Max Verstappen’s dominant victory in Bahrain was a first warning shot to the rest of the field that it would take something very special to beat him.
At no time did Verstappen see the risk of defeat. The straight-line performance of the Ferrari cars – suggesting it was their main strength over Red Bull – meant Verstappen had to nail the start and ensure Charles Leclerc and Carlos Sainz, who started third and fourth, weren’t close enough to get past the end of the long straight on the opening lap. So that’s what he did, reacting quickest to the lights and leaving the more sluggish Pérez to deal with the Ferraris. As Leclerc swept around Pérez to finish second, Verstappen was well out of reach.
The gap grew with every lap. 1.9 seconds, 2.6, 3.4, 4.1, 4.7. After seven laps he was already five seconds ahead. “It was important to have that first stint in which I could close the gap,” said Verstappen. “After that I was able to take good care of my tires.”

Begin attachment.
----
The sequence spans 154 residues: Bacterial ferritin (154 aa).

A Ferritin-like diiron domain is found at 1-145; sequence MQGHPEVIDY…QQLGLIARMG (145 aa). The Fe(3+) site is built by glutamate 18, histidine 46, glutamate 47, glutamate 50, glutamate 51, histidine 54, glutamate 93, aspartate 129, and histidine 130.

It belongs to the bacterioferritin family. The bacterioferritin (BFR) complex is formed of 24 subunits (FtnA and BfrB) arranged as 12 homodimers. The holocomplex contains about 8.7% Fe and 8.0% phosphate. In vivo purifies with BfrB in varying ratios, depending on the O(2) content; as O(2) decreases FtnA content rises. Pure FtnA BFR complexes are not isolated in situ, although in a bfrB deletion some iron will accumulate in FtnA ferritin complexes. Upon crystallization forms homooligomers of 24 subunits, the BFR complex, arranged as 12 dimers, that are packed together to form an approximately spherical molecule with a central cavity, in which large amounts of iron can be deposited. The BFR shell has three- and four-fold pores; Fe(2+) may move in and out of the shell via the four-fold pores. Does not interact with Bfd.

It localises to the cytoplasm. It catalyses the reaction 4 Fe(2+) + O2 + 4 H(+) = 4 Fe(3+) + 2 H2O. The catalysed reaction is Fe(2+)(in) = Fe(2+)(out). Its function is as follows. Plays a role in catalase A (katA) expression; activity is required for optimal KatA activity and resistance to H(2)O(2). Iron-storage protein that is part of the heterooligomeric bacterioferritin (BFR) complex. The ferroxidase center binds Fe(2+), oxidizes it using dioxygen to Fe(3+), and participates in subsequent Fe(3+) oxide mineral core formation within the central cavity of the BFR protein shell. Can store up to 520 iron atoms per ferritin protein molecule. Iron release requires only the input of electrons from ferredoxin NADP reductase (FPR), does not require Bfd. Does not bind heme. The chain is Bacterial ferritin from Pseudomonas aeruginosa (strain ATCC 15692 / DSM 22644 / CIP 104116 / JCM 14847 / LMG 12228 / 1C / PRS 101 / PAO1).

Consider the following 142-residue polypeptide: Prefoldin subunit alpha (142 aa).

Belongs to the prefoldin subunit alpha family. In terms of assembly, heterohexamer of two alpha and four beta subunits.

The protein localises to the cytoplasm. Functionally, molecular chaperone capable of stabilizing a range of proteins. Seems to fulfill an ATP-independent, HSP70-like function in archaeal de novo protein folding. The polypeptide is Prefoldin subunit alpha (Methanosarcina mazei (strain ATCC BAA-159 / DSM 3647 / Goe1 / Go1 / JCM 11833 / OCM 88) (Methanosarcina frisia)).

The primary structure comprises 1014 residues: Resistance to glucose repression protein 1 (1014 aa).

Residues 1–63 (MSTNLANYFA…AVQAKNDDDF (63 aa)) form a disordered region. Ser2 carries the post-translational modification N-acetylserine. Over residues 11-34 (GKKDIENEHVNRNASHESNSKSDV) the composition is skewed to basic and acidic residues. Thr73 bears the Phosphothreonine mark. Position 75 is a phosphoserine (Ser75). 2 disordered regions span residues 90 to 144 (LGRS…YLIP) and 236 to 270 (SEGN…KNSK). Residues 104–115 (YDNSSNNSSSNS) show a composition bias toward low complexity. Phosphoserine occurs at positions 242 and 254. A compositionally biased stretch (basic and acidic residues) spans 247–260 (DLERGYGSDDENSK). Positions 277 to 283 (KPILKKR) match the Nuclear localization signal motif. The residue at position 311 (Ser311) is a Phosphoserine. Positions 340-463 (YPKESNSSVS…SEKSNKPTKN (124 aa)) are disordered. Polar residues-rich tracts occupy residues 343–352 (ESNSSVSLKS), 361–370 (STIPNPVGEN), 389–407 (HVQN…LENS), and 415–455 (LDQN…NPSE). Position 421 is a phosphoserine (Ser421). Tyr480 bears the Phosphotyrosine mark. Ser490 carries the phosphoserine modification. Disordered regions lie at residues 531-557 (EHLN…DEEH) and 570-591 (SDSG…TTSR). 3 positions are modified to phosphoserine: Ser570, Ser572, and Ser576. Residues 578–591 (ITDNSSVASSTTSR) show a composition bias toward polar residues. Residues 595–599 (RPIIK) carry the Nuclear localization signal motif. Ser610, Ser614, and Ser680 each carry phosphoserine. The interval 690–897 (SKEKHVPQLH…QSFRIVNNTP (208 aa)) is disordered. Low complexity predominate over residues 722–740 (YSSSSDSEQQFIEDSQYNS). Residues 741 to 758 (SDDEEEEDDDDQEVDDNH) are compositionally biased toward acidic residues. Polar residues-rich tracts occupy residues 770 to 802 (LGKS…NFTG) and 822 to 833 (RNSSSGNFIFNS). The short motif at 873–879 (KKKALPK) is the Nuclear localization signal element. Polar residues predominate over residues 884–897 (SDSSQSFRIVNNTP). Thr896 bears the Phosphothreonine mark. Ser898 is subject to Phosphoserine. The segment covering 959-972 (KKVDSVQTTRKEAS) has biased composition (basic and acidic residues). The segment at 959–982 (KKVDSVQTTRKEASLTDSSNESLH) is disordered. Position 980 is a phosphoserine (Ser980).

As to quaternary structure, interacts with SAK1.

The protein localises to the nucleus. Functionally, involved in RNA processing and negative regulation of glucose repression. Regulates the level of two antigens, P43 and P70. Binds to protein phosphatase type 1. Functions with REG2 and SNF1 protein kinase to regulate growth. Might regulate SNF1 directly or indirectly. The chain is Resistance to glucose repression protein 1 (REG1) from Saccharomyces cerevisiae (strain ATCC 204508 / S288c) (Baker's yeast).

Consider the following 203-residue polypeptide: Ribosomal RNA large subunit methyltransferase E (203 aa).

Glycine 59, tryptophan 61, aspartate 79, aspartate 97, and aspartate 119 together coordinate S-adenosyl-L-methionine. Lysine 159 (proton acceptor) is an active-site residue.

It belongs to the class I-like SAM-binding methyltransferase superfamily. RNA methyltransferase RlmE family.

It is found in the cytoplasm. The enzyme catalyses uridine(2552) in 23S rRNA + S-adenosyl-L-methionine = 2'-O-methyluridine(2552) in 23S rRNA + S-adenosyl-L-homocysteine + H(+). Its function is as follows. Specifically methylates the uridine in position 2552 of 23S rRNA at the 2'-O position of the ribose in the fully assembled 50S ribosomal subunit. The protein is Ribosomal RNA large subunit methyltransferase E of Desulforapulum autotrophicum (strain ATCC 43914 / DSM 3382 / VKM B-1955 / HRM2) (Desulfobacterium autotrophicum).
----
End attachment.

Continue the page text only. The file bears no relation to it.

The only brief moment of concern for Verstappen and Red Bull came on lap 10 when he radioed that his rear tires were locking while downshifting. He radioed the problem to his race engineer Gianpiero Lambiase, who advised him to change the engine mode. The problem soon disappeared and was brushed off by Verstappen after the race as “not too big a problem”.